by Pete Weiss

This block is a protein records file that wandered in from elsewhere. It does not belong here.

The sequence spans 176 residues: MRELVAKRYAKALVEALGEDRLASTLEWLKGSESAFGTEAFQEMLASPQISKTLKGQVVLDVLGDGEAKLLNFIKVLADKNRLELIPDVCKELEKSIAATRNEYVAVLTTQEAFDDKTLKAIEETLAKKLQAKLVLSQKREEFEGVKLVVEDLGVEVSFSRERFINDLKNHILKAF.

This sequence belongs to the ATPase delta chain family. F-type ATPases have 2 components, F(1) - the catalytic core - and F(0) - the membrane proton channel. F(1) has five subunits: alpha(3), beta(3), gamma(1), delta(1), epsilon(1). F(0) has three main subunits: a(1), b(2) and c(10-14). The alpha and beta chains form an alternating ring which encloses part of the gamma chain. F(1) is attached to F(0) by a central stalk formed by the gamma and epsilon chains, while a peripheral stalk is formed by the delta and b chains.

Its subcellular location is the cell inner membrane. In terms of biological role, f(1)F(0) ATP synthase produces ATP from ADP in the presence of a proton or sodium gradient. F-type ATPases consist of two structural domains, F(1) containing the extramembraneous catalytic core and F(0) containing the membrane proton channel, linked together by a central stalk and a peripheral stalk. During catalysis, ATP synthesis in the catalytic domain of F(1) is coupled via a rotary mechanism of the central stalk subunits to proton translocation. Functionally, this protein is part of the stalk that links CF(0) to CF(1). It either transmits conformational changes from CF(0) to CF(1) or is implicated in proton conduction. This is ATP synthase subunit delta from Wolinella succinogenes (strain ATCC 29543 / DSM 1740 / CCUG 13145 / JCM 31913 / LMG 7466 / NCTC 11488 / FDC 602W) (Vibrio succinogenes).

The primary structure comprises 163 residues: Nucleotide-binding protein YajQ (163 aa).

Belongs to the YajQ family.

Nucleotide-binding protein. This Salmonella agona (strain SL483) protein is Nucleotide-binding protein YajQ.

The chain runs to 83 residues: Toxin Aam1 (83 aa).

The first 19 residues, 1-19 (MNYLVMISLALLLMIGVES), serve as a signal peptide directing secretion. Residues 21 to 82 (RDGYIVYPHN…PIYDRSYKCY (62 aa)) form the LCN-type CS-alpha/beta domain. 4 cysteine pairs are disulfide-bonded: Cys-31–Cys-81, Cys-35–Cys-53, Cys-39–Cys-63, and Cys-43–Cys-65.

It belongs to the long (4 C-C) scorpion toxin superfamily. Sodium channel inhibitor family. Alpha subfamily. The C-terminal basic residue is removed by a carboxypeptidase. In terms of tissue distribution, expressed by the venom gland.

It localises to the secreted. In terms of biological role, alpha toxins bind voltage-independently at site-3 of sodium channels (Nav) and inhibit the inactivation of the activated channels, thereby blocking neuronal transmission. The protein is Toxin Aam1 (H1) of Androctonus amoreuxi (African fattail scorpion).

Barney Beck was the night shift (5:30 pm to 1:30 am) engineering supervisor at Columbia Records studios during my time there as an engineer. Barney was a gentle giant of a man, generous of spirit, tolerant of the nonsense that often accompanied the creative process, including the clouds of pot smoke that wafted in the hallway of the fourth floor of 49 E. 52nd St., where the mixing rooms were located. His face could have been on the cover of a Zane Grey western novel, and many people who came to work on the fourth floor started to call him "the sheriff." He definitely looked the part, so much so that one producer (I don't recall which) brought him a white Stetson hat, which he sometimes wore. Barney lived in Huntington, Long Island, where he kept several hives of honeybees. Many of us bought raw honey from his hives as well as beeswax candles his wife made by hand. He never pushed the "merch," just let us know it was available. Ironically, Mrs. Beck was severely allergic to bee venom, but supported Barney's efforts and created beautiful paintings of bees and blossoms.
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